UK paid £3m to fraud probe agency in Afghanistan
The UK paid more than £3.2m to an aid agency which has ceased operations in the Afghan capital amid fraud allegations, the BBC has learned.
Documents show officials were aware of problems in 2009 but continued to pay the German agency until April.
AGEF was contracted to help resettle failed asylum seekers sent back to Kabul and also to train local people.
The Home Office says it found "no evidence of financial wrongdoing". AGEF has denied allegations of fraud.
An iron gate topped with barbed wire on a street in Kabul hides what, until April this year, were the offices of AGEF. The aid organisation is now being investigated by the attorney general in Berlin over allegations of fraud.
The German Ministry for Economic Cooperation and Development is also trying to recover funds from AGEF.
Between 2005 and April 2011 it was also contracted by the UK government to provide training and advice to failed asylum seekers removed from the UK and returned to Afghanistan.
End Quote 'David' Whistle-blower
There was an atmosphere of distrust, of hiding things, not talking about things openly”
AGEF, which Home Office figures show received more than £3.2m from the taxpayer, claims to have assisted more than 3,000 Afghans in that time.
But an investigation by the BBC has uncovered documents which show there were problems in the organisation more than two years ago.
"David" is a whistle-blower who knew AGEF well but does not want to be identified.
"There was an atmosphere of distrust, of hiding things, not talking about things openly," he said.
An invoice sent from AGEF to the British authorities in March 2009 requested payment for placing people into employment over the previous 12 months and included a list of names.
But at least one man on the list was actually a senior police officer who had been in the job for years.
"David" says the majority of those on the list could not have been placed in their jobs.'Procedural mistake'
"Most of these are government officials, in agencies, in headquarters in ministries. These are people in charge of the operations," he said. "They are senior people, influential people."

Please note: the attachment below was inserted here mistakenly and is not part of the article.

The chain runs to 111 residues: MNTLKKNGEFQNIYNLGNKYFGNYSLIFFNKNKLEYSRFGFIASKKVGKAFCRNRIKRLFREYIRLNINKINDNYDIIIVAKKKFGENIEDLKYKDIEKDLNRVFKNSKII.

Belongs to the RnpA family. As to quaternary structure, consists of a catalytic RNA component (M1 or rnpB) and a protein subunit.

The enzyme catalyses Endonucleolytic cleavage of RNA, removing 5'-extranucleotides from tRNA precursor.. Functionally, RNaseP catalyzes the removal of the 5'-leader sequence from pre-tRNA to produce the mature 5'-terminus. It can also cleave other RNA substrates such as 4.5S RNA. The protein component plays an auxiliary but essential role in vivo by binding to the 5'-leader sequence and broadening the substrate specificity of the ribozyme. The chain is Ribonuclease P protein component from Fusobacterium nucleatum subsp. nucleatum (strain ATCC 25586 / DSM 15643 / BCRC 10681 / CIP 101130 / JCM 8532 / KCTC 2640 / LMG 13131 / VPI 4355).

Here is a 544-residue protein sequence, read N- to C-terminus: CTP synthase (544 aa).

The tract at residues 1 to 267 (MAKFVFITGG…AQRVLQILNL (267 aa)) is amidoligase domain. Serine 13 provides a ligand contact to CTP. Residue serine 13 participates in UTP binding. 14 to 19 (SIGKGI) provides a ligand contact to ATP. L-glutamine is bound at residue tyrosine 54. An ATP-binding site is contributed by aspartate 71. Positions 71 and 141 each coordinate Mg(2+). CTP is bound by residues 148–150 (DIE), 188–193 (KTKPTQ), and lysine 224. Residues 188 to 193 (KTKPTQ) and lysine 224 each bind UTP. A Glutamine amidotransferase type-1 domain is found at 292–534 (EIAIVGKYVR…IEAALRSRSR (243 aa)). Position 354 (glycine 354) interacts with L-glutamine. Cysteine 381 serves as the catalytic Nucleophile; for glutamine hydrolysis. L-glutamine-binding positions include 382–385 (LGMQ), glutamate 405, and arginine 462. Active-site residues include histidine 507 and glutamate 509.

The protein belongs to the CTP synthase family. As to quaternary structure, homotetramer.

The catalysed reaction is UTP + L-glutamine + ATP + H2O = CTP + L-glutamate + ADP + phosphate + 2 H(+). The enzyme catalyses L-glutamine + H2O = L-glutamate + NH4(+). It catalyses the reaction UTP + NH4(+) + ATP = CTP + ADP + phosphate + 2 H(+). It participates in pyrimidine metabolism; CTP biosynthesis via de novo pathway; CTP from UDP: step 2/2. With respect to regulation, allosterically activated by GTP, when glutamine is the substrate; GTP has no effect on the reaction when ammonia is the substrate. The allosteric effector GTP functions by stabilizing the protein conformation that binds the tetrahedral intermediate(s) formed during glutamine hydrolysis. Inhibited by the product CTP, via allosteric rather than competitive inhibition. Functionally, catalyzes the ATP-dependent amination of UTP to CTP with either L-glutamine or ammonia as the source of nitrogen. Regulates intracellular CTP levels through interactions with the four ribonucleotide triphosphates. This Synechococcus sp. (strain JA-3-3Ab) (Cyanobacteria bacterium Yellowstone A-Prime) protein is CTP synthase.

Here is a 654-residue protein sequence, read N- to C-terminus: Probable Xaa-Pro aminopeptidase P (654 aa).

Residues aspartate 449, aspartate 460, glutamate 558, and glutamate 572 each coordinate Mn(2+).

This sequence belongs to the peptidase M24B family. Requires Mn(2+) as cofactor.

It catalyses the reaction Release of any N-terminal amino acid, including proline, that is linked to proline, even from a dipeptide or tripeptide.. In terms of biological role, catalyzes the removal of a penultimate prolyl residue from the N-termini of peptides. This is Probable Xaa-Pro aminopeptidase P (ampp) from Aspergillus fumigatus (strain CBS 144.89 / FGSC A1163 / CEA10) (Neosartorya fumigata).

Klaus Duennhaupt, the chief executive of AGEF, says all the allegations made against the NGO are "untrue and false".
The March 2009 invoice was "a procedural mistake" which "was rejected correctly" by the British embassy, he said, adding that the employee who made the mistake was dismissed in April 2009.
But the BBC has obtained an audit report commissioned by the UK Border Agency and carried out by PricewaterhouseCoopers, later the same year, which also raised concerns about AGEF's operations.
The findings included:
- Auditors could not verify the existence of all returnees
- AGEF was paid more than £87,000 for work not covered by its contract
- All transactions were carried out in cash
- More than 70% of clients received no training, counselling or help in finding a job
A Home Office spokesman said: "We carefully monitored AGEF's performance, scrutinised invoices before payments were made and arranged a thorough independent audit.
"We found no evidence of financial wrongdoing or abuse of public funds by AGEF."
The attorney general in Berlin began investigating AGEF in October 2010 and the German Ministry for Economic Co-operation and Development ceased its work with AGEF in December last year.
The contract between the UK government and AGEF finished in April 2011, but the UK Border Agency paid AGEF more than £300,000 on 25 March.
Failed asylum seekers are still being sent back to Afghanistan but, with AGEF closed, the little help that was on offer has all but dried up.
Some observers believe that leaves young men at risk of being recruited by criminal gangs or even the Taliban.
Others will just make the long trip back to the UK.
As far as David is concerned, the contract between AGEF and the British authorities simply didn't deliver what it was meant to.
"It failed not only the British taxpayer, but it failed Afghanistan."